Dave Twentyman: Pies make our town great

Stand-up comic and pie-lover Dave Twentyman
Stand-up comic and pie-lover Dave Twentyman

You may remember only a few years ago the affects of the global financial crisis which resulted in the collapse of few major American banks and several major UK banks had to be bailed out by the government.

Iceland went bankrupt, Greece, Portugal and Ireland had to bailed out by the EU, major high street stores disappeared such as Woolworths and TJ Hughes.

However, the biggest casualty of the global financial crisis, in my view, was undoubtedly one of the worlds greatest pie shops ... Pimbletts.

The sudden closure of this great institution hit the local residents hard. Where were they going to get a decent meat and tater pie from now?

Of course, you could have gone to one of many other pie shops on offer, but Pimmies was different.

Kids had been brought up on them. Practically from birth. Mothers would abandon thoughts of breast feeding and get their babies suckling on a vanilla slice instead whilst the St Helens-born midwife looked on approvingly.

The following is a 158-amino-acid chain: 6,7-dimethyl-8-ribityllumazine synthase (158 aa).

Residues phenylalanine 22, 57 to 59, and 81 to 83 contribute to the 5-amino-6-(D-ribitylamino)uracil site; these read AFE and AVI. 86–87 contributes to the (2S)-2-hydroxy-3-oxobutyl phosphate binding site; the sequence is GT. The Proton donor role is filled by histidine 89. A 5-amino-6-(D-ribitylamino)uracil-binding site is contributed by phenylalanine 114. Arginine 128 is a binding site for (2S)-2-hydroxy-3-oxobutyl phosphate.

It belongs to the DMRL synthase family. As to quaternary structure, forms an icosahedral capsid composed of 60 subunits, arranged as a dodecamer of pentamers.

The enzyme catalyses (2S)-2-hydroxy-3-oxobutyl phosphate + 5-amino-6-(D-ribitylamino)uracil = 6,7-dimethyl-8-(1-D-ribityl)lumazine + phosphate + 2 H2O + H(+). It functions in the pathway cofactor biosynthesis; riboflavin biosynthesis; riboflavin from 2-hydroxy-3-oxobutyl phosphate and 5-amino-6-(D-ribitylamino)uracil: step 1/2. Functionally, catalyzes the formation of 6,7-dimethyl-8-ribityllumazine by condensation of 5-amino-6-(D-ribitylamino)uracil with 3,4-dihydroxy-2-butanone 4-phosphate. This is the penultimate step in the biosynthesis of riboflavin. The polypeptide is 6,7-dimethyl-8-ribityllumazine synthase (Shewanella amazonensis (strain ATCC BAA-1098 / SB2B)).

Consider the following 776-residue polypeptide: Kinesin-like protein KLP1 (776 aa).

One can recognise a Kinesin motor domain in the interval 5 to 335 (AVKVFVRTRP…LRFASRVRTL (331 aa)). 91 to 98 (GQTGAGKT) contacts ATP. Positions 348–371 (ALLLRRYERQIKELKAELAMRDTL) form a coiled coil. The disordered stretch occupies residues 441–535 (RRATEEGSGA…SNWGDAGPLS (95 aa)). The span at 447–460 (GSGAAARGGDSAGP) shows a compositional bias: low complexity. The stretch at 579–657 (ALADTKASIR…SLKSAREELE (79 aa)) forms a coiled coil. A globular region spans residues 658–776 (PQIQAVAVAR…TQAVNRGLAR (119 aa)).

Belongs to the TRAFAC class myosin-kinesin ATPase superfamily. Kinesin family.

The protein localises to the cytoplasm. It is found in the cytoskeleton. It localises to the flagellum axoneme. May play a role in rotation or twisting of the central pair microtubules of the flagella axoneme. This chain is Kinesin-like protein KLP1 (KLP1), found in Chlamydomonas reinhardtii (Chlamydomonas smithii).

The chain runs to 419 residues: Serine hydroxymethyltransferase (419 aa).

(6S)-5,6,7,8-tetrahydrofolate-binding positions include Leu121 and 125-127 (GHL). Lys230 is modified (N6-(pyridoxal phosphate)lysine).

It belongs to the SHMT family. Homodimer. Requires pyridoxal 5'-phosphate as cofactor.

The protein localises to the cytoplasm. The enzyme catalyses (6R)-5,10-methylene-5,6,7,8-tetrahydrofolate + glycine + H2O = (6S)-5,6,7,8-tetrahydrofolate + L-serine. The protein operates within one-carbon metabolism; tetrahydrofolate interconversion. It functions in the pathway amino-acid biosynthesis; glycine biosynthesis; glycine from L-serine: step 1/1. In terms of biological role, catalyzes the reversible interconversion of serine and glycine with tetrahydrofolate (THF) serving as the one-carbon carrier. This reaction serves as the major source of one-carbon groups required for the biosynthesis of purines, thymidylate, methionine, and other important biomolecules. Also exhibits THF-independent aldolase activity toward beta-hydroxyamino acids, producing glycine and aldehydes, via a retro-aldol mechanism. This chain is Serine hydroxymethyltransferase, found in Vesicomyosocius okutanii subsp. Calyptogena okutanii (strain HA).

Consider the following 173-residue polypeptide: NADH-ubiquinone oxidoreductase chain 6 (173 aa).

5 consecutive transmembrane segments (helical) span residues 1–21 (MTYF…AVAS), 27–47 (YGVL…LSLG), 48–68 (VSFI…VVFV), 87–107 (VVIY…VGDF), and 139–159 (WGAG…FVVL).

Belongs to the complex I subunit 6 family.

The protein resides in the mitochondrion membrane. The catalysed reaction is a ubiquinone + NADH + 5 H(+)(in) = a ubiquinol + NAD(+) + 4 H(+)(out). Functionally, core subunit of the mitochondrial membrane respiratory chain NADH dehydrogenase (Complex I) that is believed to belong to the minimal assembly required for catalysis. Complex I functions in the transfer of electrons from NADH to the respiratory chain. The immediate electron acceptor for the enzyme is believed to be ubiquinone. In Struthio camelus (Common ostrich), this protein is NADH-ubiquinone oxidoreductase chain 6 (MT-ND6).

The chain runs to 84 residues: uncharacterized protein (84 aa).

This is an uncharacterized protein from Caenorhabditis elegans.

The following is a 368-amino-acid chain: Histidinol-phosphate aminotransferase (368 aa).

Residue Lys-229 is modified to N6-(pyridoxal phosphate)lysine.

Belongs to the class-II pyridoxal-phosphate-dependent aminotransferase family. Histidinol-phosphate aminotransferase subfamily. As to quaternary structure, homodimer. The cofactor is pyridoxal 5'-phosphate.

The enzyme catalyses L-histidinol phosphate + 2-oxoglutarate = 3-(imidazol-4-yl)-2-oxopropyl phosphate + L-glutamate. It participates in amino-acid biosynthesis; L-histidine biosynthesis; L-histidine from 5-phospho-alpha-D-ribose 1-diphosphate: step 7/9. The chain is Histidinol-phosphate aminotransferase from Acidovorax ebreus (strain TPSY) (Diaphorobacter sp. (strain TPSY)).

If the residents are the bricks that make this great town then Pimmies was the cement that stuck them together.

No matter what was going on in your life you had Pimmies. “You’ve lost your job, here, have a Pimmies steak pie”, “your wife’s left you for your best mate, here, get your chops around this black currant tart”.

Drugs such as heroin, cocaine and nicotine are infamous for their being addictive but none of them came close to addictive nature of the pastry on a Pimmies pie.

And then suddenly it was gone. There was wide spread panic. People were walking the streets in a state of shock. This was like losing KES, the kiddie eating snake all over again.

A huge power pie vacuum was created and the vultures swooped in on the empty premises, opening up pie shops that tried to capture the imagination of the locals taste buds but it was to no avail. Pimblett’s wasn’t just a pie shop ... it was a way of life.

Then from the ruins, there was a glimmer of hope.

Rumours were spreading faster than a STI on a 18-30 holiday. Pimmies had gone underground and were still operating, reminiscent of the French Resistance.

It became apparent that a little unit on Jackson Street industrial estate was selling them. And so the residents flocked around like wasps around a theme park bin.

Us addicts had found a new dealer, but thankfully Pimmies pastry is legal, and so an institution was saved.

It’s important that we teach our children about all the great things about our town.

Pilkington’s Glass, the coal mines, St Helens RFC, Johnny Wellies, the burgies, the blue bridge on the Lancs etc And of course the legendary Pimmies pies.